Justin Young, left, assistant professor in Trine University's Department of Humanities and Communication, leads a session on "Using Video Games to Teach STEM Audiences Humanities Ideas" at the Humanities Educators in STEM Environments workshop and networking event.
Faculty exchange ideas at HESE
Trine University’s Department of Humanities and Communication hosted about 25 faculty from several institutions for its first Humanities Educators in STEM Environments (HESE) workshop and networking event.
Held Tuesday, May 16, in Taylor Hall of Humanities, the conference included educators from Rose-Hulman Institute of Technology, the University of Findlay and Indiana Tech University as well as Trine. Alison Witte, Ph.D., and Sarah Young, Ph.D., both faculty in Trine’s Department of Humanities and Communication, organized the event.
“We discussed the fact that very few conferences address people like us who teach humanities and liberal arts courses at primarily STEM-focused institutions,” said Young. “We also noted that we humanities faculty at Trine had not done much networking with our colleagues at regional institutions. So we decided to try a small conference.”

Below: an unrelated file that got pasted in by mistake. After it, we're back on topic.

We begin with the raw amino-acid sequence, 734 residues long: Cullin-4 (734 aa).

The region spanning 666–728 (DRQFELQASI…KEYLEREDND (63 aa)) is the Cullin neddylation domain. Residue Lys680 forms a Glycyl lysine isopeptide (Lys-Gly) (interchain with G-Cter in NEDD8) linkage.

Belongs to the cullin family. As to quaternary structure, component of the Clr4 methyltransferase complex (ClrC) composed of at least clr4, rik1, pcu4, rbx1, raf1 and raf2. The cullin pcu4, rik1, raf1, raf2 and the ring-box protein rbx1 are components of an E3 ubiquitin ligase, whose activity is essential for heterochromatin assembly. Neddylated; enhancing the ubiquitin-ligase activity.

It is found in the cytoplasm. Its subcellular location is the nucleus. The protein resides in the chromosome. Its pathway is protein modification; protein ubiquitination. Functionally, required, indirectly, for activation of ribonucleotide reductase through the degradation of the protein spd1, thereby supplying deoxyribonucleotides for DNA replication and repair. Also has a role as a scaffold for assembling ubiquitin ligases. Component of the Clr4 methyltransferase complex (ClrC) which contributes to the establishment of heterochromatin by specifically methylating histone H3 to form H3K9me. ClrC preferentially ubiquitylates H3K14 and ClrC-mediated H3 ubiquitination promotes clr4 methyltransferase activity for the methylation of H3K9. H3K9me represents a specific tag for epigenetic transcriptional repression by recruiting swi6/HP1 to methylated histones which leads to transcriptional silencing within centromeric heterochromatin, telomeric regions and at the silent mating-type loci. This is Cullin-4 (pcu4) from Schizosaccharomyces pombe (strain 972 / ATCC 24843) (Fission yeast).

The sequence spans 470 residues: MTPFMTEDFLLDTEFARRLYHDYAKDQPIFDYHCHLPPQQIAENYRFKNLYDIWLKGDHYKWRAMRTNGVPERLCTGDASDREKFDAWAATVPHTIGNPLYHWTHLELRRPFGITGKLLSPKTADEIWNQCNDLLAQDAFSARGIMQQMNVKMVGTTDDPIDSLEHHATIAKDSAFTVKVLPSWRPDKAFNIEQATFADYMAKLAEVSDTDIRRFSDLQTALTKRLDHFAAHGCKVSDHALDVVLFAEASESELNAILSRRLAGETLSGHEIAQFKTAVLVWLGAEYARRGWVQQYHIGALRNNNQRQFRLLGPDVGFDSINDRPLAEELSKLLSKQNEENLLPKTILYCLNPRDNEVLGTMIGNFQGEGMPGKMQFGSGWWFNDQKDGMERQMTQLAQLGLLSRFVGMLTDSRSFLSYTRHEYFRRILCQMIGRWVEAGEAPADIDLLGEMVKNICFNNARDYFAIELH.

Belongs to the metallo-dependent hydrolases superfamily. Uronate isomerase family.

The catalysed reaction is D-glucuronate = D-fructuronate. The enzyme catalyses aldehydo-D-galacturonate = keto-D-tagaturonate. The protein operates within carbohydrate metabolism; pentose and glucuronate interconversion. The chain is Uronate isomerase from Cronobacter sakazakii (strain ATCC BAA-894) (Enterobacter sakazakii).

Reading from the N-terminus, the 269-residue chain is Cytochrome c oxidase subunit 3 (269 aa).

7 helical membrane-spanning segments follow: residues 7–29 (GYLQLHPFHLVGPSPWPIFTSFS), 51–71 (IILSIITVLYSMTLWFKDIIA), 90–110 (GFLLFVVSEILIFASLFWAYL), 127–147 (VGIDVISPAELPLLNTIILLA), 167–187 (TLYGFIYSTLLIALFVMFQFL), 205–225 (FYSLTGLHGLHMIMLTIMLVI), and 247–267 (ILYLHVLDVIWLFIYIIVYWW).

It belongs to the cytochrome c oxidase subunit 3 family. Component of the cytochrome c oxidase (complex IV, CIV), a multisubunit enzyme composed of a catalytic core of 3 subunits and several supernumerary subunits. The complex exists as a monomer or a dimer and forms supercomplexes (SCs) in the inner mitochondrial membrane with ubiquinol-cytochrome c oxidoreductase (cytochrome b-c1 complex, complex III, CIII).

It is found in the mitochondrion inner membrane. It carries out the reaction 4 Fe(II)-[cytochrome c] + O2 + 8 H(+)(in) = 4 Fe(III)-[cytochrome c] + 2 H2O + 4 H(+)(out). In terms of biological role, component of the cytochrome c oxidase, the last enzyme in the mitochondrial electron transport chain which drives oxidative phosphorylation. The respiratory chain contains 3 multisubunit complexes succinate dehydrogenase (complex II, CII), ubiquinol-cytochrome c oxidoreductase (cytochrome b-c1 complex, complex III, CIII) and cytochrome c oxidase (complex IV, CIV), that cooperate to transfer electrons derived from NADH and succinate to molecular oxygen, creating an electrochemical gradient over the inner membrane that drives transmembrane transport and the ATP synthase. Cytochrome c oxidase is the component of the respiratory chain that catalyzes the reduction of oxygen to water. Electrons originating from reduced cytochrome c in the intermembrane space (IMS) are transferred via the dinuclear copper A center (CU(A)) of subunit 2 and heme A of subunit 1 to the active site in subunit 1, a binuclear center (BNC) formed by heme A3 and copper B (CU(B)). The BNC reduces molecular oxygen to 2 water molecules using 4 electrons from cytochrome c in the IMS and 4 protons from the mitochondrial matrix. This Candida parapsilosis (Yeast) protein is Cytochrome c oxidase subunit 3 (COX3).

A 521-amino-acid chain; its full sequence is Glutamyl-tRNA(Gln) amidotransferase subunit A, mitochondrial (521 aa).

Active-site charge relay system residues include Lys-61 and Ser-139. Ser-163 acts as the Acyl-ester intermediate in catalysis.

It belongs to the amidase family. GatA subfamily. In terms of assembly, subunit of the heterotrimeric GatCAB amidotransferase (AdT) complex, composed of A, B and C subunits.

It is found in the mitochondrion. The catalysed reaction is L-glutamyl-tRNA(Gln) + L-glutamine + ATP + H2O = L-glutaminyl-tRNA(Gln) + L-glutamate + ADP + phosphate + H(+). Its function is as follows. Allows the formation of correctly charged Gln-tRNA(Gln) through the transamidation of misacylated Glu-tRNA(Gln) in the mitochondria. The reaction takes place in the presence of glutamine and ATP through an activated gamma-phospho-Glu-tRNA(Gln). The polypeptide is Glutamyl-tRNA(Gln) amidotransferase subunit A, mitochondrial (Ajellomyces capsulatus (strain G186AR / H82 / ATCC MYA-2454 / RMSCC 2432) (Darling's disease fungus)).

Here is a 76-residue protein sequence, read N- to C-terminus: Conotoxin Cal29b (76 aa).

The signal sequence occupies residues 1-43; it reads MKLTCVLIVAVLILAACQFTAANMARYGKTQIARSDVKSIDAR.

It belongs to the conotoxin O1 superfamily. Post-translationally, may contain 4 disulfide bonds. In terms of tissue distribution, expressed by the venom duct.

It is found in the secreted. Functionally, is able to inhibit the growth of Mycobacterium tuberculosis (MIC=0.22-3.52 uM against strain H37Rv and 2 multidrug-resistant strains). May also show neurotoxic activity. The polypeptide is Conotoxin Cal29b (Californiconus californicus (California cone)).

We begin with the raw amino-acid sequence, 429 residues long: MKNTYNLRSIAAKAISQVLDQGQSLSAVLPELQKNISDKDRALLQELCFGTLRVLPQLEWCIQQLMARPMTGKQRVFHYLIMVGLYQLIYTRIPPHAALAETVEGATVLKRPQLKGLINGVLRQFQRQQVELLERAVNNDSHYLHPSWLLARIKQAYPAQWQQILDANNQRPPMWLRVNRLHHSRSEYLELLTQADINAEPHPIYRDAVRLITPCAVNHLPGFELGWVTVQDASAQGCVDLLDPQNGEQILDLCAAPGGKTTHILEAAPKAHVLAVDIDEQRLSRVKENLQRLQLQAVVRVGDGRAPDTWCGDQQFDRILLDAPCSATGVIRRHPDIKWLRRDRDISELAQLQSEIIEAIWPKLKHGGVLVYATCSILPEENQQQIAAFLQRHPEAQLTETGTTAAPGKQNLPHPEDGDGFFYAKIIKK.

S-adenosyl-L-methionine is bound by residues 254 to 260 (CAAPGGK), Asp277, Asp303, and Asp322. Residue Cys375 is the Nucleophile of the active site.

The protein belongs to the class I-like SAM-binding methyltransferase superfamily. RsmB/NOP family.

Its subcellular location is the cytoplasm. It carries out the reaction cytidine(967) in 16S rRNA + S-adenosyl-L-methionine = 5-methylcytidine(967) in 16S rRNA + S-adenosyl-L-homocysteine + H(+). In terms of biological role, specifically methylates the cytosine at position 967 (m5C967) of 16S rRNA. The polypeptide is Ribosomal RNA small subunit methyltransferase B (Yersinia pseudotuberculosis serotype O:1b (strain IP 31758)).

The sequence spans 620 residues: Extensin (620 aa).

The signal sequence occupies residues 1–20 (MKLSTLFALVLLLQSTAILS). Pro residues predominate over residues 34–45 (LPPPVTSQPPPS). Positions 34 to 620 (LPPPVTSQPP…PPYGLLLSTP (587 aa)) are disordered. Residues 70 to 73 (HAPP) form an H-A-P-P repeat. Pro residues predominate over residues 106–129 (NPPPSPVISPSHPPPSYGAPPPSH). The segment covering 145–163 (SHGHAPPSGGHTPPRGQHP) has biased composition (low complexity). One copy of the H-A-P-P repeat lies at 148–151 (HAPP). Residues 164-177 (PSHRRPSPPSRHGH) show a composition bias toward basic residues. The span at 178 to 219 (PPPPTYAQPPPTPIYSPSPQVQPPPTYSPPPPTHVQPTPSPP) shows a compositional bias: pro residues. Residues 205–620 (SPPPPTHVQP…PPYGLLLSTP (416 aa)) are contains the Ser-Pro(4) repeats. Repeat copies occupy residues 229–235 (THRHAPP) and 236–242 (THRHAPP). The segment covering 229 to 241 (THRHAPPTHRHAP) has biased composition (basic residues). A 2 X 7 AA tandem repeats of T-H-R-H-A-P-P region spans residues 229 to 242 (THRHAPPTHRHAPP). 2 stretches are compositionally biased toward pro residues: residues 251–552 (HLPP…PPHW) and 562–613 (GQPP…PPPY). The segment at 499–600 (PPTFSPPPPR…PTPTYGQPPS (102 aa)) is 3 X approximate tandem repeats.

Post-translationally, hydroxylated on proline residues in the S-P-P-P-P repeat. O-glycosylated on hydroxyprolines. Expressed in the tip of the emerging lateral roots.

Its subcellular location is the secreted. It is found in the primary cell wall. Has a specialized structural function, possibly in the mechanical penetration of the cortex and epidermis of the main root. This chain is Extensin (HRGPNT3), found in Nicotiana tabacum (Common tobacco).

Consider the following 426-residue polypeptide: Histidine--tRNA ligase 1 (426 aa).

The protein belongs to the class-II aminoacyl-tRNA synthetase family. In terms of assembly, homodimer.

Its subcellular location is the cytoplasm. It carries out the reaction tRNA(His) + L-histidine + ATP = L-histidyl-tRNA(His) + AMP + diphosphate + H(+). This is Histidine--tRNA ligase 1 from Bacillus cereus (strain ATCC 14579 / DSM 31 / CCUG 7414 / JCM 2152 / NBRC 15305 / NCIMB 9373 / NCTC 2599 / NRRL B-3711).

“We wanted to exchange ideas about effective teaching to improve the quality of teaching, not only on our campus, but on other campuses,” said Witte.
Sessions included topics such as “Highlighting STEM-related Concepts and Characters in World Literature Texts,” “Using Video Games to Teach STEM Audiences Humanities Ideas” and “Poetry & STEM.”
“From my perspective, we made important connections with peer institutions and shared strategies for both engaging STEM students in the humanities and for collaborating with our STEM colleagues,” said Young.
Witte said the department hopes to make the conference an annual event, and that several who attended said they expect to return and bring colleagues next year.
“They found it to be a really useful experience and they got lots of new ideas to take back with them,” Witte said.